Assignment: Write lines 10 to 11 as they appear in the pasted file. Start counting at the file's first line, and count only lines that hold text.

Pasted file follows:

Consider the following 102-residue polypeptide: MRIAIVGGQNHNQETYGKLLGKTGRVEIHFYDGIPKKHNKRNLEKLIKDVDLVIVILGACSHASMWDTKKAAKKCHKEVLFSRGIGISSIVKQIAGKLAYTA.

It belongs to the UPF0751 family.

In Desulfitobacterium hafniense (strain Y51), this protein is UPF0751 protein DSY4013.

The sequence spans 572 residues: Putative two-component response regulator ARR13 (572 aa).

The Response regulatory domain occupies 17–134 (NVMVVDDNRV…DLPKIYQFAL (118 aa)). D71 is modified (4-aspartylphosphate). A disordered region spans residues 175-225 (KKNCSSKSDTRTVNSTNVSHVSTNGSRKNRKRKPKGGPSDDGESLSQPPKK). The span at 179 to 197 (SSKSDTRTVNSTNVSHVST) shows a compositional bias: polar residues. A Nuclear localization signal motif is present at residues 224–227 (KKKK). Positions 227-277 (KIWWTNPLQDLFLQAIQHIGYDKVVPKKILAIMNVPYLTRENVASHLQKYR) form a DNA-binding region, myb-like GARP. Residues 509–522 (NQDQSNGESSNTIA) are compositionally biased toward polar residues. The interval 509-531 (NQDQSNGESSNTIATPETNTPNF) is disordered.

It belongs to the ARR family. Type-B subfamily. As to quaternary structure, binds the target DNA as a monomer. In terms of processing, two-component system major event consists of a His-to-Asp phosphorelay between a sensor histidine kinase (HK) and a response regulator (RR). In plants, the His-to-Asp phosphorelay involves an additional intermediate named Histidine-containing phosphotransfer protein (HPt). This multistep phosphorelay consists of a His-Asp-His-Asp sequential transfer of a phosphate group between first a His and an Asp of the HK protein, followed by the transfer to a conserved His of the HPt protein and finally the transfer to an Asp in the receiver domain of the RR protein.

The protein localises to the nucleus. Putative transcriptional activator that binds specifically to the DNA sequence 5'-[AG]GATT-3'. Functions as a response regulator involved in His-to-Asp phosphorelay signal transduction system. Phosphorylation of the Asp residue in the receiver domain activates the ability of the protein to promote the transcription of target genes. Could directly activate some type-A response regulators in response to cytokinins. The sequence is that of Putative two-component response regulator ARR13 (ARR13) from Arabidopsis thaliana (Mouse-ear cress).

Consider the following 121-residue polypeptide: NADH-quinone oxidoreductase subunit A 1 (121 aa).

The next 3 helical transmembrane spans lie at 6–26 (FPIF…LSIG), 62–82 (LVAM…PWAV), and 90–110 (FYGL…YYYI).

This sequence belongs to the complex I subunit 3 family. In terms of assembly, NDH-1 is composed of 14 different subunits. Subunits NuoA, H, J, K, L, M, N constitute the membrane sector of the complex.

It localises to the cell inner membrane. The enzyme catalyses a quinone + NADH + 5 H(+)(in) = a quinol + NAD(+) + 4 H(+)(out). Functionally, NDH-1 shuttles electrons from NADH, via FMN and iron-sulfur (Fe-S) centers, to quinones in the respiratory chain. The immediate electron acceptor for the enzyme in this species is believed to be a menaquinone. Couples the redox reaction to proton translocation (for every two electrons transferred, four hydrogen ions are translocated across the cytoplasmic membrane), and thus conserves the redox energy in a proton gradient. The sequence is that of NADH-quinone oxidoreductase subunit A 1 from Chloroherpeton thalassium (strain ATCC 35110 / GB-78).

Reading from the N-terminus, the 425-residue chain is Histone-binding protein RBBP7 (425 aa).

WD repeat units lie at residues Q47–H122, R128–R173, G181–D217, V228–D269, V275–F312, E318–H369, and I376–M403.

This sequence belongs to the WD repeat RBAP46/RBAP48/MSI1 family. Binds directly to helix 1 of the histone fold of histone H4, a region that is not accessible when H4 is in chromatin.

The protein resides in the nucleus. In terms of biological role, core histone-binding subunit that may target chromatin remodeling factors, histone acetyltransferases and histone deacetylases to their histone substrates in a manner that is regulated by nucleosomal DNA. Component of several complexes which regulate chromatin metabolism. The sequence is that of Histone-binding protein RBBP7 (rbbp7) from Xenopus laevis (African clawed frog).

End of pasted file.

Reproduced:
This sequence belongs to the complex I subunit 3 family. In terms of assembly, NDH-1 is composed of 14 different subunits. Subunits NuoA, H, J, K, L, M, N constitute the membrane sector of the complex.

It localises to the cell inner membrane. The enzyme catalyses a quinone + NADH + 5 H(+)(in) = a quinol + NAD(+) + 4 H(+)(out). Functionally, NDH-1 shuttles electrons from NADH, via FMN and iron-sulfur (Fe-S) centers, to quinones in the respiratory chain. The immediate electron acceptor for the enzyme in this species is believed to be a menaquinone. Couples the redox reaction to proton translocation (for every two electrons transferred, four hydrogen ions are translocated across the cytoplasmic membrane), and thus conserves the redox energy in a proton gradient. The sequence is that of NADH-quinone oxidoreductase subunit A 1 from Chloroherpeton thalassium (strain ATCC 35110 / GB-78).